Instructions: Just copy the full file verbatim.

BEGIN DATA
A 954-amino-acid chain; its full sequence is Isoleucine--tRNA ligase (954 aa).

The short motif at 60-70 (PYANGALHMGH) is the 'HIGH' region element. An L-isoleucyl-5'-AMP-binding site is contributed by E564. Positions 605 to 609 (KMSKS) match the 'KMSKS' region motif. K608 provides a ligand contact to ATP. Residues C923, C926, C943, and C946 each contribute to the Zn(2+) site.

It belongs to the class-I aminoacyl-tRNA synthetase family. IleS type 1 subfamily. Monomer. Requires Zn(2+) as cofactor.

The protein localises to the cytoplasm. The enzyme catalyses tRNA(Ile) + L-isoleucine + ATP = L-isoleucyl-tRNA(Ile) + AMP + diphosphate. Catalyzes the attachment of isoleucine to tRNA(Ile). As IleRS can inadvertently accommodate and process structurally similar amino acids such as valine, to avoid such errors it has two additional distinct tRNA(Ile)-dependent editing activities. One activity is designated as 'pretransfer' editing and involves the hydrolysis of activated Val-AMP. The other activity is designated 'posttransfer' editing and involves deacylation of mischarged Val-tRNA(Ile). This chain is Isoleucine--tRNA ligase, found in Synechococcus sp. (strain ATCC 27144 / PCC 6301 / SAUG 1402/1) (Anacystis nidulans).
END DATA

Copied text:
A 954-amino-acid chain; its full sequence is Isoleucine--tRNA ligase (954 aa).

The short motif at 60-70 (PYANGALHMGH) is the 'HIGH' region element. An L-isoleucyl-5'-AMP-binding site is contributed by E564. Positions 605 to 609 (KMSKS) match the 'KMSKS' region motif. K608 provides a ligand contact to ATP. Residues C923, C926, C943, and C946 each contribute to the Zn(2+) site.

It belongs to the class-I aminoacyl-tRNA synthetase family. IleS type 1 subfamily. Monomer. Requires Zn(2+) as cofactor.

The protein localises to the cytoplasm. The enzyme catalyses tRNA(Ile) + L-isoleucine + ATP = L-isoleucyl-tRNA(Ile) + AMP + diphosphate. Catalyzes the attachment of isoleucine to tRNA(Ile). As IleRS can inadvertently accommodate and process structurally similar amino acids such as valine, to avoid such errors it has two additional distinct tRNA(Ile)-dependent editing activities. One activity is designated as 'pretransfer' editing and involves the hydrolysis of activated Val-AMP. The other activity is designated 'posttransfer' editing and involves deacylation of mischarged Val-tRNA(Ile). This chain is Isoleucine--tRNA ligase, found in Synechococcus sp. (strain ATCC 27144 / PCC 6301 / SAUG 1402/1) (Anacystis nidulans).